While acknowledging the dangers of Radical Islam, and the support its propagators receive from “authoritarian regimes ­– allies of convenience like Syria and Iran,” the President neglected to mention Saudi Arabia, and the illegal drug trade that provides major financial resources for Islamist and other terrorist organizations worldwide.

Despite the oil crisis, we can no longer pretend that the Saudis are our allies in the war against Radical Islam. Continuing to do so—or failing to recognize illegal drugs as a major source of terror funding—sets us up for failure.

Let me illustrate:

SAUDI ARABIA

Former U.S. Central Intelligence Agency Director James Woolsey testified before the U.S. House of Representatives’ Committee on Government Reform in April this year that: “Some $85-90 billion has been spent from sources in Saudi Arabia in the last 30 years, spreading Wahhabi beliefs throughout the world.”  The U.S. National Intelligence Reform Act of December 2004 requires development of a Presidential strategy to confront Islamic extremism, in collaboration with Saudi Arabia. So far, says a September Government Accounting Office (GAO) report, U.S. agencies have been unable to determine the extent of Saudi Arabia’s domestic and international cooperation.

Indeed, the Saudis continue to fund terrorists: in August, Y’akub Abu Assab, a senior HAMAS operative, was captured after he opened the Judea regional HAMAS Communication Center in East Jerusalem. Assab transferred hundreds of thousands of dollars, as well as operational instructions from HAMAS headquarters in Saudi Arabia to HAMAS operatives in the West Bank and Gaza for terror attacks in Israel, as well as funds for the families of suicide bombers.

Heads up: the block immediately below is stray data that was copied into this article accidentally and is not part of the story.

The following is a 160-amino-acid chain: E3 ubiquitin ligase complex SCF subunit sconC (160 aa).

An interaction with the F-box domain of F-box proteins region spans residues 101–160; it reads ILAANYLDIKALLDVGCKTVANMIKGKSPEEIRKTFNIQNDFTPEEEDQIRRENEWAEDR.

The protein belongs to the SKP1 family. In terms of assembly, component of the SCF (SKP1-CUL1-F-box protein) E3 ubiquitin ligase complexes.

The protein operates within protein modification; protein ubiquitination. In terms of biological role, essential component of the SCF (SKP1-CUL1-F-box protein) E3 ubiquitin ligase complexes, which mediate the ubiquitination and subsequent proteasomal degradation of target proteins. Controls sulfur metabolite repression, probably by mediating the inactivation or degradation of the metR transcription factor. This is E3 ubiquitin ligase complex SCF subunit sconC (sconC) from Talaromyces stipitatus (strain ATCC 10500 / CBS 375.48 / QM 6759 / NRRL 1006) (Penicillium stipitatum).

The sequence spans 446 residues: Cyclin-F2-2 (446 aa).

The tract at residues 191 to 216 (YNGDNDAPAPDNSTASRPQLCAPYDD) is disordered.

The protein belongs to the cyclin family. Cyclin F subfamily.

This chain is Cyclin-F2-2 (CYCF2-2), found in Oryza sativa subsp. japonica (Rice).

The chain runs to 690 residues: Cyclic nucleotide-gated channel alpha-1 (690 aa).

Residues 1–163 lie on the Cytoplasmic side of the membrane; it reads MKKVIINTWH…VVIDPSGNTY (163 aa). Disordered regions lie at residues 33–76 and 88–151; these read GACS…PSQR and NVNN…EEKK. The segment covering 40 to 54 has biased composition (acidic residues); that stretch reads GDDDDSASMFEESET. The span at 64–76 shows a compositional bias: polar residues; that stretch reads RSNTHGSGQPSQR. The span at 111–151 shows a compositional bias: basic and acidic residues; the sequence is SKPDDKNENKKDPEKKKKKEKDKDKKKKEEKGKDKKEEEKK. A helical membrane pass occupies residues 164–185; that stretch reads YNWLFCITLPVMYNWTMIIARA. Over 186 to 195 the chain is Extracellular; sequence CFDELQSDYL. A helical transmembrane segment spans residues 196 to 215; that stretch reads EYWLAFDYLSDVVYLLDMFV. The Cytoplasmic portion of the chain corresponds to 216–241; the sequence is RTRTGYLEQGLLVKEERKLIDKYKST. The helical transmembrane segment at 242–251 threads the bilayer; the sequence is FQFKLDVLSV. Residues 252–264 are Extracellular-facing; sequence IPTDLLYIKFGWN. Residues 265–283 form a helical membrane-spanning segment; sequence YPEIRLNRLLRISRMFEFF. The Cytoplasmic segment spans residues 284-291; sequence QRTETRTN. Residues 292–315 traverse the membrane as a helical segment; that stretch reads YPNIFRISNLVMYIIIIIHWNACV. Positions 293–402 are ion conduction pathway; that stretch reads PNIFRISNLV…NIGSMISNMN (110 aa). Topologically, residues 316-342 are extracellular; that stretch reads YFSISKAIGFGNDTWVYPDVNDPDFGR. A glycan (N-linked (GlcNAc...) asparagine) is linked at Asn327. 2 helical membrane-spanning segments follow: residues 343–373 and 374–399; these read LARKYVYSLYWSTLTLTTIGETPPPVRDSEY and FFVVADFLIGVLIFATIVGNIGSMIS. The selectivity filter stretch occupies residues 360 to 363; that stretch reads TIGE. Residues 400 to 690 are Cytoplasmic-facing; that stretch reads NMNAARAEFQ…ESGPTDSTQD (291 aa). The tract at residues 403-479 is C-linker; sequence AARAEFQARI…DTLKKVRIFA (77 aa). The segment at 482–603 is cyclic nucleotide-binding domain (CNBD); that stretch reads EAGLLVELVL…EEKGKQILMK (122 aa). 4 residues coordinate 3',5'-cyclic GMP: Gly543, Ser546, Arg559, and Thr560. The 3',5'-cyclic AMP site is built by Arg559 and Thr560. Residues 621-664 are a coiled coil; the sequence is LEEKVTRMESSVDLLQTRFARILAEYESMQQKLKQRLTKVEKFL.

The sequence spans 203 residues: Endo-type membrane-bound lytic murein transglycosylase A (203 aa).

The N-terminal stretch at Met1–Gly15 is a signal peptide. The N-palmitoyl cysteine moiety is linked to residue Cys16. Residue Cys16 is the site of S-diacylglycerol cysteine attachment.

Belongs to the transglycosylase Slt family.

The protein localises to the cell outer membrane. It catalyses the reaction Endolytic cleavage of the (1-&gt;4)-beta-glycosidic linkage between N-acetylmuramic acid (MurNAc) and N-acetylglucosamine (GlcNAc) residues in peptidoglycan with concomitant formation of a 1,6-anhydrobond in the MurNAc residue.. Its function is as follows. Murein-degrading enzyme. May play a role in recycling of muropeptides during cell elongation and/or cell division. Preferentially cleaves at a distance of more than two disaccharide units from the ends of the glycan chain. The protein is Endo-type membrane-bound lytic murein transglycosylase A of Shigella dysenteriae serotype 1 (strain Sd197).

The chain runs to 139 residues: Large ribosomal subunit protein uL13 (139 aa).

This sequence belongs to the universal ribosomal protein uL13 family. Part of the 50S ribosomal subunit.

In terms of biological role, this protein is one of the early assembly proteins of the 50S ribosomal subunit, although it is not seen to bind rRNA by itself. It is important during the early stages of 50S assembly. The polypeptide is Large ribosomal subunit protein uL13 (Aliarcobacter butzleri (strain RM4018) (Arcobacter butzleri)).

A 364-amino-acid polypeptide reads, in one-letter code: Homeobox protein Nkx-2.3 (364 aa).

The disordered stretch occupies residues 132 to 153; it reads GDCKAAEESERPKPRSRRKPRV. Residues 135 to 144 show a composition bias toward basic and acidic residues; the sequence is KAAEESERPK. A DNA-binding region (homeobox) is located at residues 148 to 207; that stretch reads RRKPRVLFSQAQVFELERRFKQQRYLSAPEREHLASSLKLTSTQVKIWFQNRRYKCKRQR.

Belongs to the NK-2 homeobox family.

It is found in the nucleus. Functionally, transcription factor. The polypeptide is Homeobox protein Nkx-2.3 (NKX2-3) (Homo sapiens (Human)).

On Iqra TV, on August 29, 2005, Saudi Arabia’s secretary-general of the official Muslim World League Koran Memorization Commission, Sheikh Abdallah Basfar, urged Muslims everywhere to fund terrorism.  He said: “The Prophet said: ‘He who equips a fighter — it is as if he himself fought.’ You lie in your bed, safe in your own home, and donate money and Allah credits you with the rewards of a fighter. What is this? A privilege.”
Under U.S. pressure, Saudi Arabia declared repeatedly that it would close some charities identified as spreading Wahhabism and funding terrorism. However, the GAO report notes that “in May 2005, …it was unclear whether the government of Saudi Arabia had implemented its plans.” Despite Saudi promises to establish a new National Commission for Relief and Charity Work Abroad, the GAO said:” “as of July 2005, this commission was not yet fully operational.”